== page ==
Aerial Issues

Teej202

Member
Dear experts,

I'm looking for some advice re Freeview reception and aerials.

I live in a Georgian mid-terrace building made up of nine flats. On the roof is an aerial (pictured below through my alarmingly mucky Velux window!). Using Google Maps I've determined that it's pointing practically due South. I believe the Aerial has been in place since the mid-noughties. I believe it supplies signal to nine flats, though in reality only five draw signal from it.

  1. Does it matter how many people draw signal from it? If more people are connected to it, does the strength diminish?
The TV I have connected receives very poor signal, while another of the four flats whom I know are using it receives excellent signal - all channels without any problems.

2. Could this be due to the cable from the wall to the TV? I have replaced it to check, but there is no discernible difference in the signal received.
3. Having eliminated the problem of my cable, what could the issue be? If we're all receiving signal from the same source, why is mine so poor compared to others', and is there anything you can suggest I do to improve it?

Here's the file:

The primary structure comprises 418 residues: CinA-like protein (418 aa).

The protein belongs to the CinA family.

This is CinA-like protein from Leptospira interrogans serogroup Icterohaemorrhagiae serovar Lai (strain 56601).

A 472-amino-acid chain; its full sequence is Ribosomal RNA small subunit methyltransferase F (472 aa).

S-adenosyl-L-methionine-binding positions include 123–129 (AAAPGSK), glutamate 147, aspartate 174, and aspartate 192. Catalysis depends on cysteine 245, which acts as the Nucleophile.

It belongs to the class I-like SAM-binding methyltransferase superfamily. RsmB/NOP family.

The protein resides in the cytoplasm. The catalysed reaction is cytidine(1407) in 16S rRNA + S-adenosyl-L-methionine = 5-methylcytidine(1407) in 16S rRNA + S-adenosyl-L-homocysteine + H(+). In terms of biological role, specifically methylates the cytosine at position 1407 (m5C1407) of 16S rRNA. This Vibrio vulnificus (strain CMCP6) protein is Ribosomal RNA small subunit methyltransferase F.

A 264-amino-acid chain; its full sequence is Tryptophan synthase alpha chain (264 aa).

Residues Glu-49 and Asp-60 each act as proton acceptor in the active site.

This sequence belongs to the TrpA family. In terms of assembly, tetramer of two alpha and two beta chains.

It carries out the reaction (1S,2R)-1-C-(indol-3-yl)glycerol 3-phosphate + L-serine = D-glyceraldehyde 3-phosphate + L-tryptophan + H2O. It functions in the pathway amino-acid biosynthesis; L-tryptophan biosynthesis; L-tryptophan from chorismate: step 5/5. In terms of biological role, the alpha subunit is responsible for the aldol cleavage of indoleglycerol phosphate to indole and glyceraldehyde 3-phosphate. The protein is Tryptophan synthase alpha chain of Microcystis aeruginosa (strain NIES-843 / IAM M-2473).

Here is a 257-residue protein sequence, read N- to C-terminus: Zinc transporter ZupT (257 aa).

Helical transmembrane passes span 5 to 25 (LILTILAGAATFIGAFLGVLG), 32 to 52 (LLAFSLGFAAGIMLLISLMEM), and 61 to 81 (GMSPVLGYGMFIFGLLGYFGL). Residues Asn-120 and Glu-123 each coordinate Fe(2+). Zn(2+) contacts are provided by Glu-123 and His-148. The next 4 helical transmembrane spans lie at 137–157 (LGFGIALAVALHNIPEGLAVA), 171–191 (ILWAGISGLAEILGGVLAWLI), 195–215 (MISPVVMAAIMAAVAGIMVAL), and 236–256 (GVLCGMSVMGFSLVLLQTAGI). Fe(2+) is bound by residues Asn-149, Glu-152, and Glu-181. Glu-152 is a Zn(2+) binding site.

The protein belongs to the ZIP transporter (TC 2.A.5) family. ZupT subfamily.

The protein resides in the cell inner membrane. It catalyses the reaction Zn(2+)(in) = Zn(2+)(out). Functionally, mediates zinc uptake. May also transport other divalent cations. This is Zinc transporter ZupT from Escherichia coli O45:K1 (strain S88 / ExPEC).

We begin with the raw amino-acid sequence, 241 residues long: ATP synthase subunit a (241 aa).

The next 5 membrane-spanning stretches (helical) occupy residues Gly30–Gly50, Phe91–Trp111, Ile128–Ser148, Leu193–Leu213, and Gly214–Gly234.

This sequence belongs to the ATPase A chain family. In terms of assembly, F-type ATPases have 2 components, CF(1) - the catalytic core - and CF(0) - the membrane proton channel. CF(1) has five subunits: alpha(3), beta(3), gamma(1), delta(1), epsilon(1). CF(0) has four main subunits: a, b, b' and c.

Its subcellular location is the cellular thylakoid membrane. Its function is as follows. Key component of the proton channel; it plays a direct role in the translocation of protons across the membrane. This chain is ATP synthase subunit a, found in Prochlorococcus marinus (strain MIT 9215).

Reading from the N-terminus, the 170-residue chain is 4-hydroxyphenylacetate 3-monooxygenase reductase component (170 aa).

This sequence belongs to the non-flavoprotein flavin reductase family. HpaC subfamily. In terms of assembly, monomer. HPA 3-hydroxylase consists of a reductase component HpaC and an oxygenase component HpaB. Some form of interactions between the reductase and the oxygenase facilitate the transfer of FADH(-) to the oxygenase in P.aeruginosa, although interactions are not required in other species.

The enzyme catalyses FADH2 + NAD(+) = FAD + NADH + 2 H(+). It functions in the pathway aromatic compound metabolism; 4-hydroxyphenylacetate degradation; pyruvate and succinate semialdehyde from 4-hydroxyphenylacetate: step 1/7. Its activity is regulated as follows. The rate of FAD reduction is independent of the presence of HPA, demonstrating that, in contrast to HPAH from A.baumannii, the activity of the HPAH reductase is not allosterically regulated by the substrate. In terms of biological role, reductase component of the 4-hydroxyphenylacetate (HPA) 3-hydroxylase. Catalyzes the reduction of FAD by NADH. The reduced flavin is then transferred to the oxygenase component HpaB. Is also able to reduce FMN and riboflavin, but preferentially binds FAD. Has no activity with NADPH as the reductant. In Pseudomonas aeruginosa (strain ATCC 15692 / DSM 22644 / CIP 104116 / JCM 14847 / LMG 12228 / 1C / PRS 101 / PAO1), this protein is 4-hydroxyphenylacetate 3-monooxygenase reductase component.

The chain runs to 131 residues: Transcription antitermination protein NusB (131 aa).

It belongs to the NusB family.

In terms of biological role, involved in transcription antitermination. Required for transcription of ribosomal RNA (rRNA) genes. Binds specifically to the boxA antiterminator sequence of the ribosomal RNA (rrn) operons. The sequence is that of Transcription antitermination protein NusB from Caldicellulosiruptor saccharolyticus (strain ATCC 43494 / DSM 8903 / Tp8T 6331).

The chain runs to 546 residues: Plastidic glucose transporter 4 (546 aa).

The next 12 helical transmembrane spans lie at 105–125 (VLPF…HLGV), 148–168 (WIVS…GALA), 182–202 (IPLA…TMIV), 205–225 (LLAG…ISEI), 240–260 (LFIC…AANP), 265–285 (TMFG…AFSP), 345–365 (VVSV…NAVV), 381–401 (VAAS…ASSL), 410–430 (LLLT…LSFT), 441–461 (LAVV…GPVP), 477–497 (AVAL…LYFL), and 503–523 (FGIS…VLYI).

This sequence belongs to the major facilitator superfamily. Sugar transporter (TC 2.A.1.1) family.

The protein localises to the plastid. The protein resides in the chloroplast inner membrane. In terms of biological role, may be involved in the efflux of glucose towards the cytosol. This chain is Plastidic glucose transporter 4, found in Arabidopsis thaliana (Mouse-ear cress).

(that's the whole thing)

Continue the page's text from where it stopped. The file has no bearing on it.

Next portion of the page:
Many thanks

IMG_7429.JPG
 

Rodders53

Distinguished Member
Location (approximate) town/vllage/suburb at least. Ideally a postcode within 100 metres, but not your own - a shop, pub, church or school will be ideal.
That'll allow us to estimate transmitter and likely signal levels.

That is not one but three antennas (aerials) stacked one above the other far too close together so they will interact radio-frequency wise with unpredictable results. Antennas must be spaced at least a metre from any other to avoid that problem

They are also 'high gain' X-bay types that Jason of ATV aerials calls 'bacofoil' aerials, but those look undamaged so far.

Likely it's three flats fed from each antenna via a passive or powered splitter?? Or some other combination to suit the floorpland layout.

Who is responsible for maintaining the communal shared antennas system(s)? It may entail reading the lease and talking more to your neighbours about the issue.

The outlet socket on the wall may have developed a poor/loose connection. So worth gently checking that (although it's usually the communal system's property / responsibility). It's also possible that a powered amplifier has failed or been turned off somewhere. Again your neighbours may know a bit more?